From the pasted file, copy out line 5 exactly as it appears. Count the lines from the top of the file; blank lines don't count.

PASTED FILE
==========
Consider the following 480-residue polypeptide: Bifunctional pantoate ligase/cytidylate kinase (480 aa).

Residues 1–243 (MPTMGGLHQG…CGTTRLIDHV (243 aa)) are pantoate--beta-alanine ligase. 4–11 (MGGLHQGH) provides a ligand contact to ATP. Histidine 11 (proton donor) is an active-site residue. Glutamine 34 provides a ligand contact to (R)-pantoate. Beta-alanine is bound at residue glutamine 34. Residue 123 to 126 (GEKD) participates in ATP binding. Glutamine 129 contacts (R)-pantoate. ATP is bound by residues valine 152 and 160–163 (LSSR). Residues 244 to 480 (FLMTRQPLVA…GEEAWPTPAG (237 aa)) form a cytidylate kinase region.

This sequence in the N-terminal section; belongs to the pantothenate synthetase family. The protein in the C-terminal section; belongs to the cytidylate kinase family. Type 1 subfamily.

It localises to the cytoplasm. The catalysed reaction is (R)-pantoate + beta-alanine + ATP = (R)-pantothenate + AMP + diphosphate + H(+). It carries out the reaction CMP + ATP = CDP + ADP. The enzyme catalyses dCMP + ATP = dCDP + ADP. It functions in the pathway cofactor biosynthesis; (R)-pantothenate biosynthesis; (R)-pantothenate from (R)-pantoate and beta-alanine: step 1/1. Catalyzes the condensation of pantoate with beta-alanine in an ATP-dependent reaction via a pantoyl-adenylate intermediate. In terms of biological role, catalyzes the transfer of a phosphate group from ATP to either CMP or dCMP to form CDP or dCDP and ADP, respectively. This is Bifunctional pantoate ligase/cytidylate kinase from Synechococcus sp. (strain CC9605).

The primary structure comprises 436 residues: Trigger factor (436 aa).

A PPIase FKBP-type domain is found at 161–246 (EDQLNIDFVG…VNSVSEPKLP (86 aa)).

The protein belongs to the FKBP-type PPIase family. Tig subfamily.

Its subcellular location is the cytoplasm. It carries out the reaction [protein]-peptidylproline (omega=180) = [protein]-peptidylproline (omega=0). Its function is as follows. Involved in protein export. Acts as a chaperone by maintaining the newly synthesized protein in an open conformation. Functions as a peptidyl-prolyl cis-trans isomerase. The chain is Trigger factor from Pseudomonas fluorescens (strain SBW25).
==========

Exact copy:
The primary structure comprises 436 residues: Trigger factor (436 aa).